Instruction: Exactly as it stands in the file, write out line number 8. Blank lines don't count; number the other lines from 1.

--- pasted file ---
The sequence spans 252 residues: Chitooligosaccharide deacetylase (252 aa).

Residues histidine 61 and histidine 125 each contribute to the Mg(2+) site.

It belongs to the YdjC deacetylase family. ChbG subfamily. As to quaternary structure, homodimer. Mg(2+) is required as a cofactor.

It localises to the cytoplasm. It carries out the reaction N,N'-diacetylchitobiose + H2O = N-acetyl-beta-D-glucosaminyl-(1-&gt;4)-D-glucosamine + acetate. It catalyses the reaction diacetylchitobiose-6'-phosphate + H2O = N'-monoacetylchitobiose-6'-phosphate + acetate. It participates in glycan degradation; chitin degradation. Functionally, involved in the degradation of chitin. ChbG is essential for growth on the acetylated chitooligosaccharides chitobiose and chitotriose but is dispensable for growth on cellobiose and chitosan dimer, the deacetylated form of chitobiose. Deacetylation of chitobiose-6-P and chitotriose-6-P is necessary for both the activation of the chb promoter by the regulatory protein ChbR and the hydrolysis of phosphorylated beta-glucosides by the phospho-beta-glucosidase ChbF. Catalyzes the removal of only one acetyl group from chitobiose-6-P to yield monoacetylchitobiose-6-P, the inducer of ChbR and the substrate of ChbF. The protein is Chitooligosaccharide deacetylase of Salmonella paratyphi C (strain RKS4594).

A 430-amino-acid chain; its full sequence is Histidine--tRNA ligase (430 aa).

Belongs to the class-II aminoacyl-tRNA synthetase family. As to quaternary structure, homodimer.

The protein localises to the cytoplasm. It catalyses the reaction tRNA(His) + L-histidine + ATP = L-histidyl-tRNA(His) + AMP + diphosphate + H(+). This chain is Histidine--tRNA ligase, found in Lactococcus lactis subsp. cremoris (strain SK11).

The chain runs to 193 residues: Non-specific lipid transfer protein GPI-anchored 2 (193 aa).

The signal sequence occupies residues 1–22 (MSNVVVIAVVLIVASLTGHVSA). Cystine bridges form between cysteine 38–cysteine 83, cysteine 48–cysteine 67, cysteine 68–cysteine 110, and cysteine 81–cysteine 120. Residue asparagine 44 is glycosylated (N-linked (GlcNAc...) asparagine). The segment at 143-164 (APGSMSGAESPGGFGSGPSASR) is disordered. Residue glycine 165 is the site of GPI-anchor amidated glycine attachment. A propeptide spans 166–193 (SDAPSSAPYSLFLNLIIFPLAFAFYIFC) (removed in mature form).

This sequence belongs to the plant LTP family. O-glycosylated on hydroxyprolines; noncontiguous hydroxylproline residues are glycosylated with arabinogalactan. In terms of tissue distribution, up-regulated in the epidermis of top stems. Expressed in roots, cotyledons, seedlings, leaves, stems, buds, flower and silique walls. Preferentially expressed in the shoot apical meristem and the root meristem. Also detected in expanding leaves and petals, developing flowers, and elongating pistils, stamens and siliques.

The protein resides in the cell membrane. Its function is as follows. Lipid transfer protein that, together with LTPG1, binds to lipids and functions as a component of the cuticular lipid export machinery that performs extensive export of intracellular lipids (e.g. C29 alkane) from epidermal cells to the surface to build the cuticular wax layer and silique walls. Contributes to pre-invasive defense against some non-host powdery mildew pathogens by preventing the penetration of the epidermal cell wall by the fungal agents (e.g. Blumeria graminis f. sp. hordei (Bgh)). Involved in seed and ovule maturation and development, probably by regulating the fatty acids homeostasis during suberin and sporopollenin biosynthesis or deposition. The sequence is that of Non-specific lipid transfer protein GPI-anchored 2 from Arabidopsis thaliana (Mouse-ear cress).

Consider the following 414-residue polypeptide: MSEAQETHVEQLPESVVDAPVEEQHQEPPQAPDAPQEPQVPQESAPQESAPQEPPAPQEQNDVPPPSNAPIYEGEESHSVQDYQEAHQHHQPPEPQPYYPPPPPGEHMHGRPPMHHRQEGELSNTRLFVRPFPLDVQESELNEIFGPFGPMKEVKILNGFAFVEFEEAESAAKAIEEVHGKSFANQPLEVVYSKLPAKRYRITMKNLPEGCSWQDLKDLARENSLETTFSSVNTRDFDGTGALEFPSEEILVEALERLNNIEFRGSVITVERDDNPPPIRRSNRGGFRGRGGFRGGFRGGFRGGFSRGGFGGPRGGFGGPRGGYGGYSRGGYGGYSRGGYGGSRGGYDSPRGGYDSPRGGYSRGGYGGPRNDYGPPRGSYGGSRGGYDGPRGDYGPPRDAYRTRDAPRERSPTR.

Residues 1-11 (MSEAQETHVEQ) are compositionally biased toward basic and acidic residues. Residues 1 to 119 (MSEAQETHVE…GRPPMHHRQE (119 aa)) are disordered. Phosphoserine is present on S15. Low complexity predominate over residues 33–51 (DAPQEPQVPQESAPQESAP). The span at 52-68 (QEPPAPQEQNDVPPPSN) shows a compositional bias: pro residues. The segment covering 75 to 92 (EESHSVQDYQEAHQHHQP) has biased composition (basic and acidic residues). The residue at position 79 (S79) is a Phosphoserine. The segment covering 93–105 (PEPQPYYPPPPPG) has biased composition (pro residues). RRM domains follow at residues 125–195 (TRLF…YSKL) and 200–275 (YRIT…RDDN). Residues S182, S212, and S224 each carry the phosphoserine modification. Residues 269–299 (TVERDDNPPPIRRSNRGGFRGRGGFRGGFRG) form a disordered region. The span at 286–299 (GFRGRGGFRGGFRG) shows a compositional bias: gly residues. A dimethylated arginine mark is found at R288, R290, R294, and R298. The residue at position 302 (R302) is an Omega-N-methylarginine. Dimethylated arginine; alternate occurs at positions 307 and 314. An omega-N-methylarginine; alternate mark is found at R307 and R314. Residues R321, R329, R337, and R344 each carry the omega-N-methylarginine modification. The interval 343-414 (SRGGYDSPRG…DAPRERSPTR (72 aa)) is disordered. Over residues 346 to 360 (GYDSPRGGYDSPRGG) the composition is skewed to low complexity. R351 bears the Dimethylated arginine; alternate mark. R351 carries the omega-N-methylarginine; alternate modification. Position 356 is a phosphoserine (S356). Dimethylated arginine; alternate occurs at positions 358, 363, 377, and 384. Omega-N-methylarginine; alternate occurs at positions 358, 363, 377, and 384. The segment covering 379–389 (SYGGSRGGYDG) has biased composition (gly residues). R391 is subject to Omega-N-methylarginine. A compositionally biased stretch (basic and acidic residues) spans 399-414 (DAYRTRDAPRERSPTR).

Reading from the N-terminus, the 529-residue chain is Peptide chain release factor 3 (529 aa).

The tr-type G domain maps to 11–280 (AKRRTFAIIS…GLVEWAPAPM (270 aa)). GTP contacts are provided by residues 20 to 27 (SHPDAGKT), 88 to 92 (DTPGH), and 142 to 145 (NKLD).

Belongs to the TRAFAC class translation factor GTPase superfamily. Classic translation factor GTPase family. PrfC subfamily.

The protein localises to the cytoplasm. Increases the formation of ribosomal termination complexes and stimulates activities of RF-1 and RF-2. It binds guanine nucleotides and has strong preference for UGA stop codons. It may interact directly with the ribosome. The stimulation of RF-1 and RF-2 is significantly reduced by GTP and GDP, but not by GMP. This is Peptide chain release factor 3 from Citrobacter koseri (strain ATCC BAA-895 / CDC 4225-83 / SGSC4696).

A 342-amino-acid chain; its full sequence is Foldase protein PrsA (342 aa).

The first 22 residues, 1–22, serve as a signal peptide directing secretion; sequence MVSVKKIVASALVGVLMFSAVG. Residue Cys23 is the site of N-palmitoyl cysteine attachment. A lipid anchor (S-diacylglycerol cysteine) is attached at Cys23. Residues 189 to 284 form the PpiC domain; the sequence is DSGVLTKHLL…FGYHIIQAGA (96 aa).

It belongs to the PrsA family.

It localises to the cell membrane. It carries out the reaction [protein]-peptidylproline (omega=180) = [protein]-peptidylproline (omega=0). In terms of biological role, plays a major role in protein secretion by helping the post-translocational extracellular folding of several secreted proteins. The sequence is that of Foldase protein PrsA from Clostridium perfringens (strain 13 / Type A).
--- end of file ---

The chain runs to 193 residues: Non-specific lipid transfer protein GPI-anchored 2 (193 aa).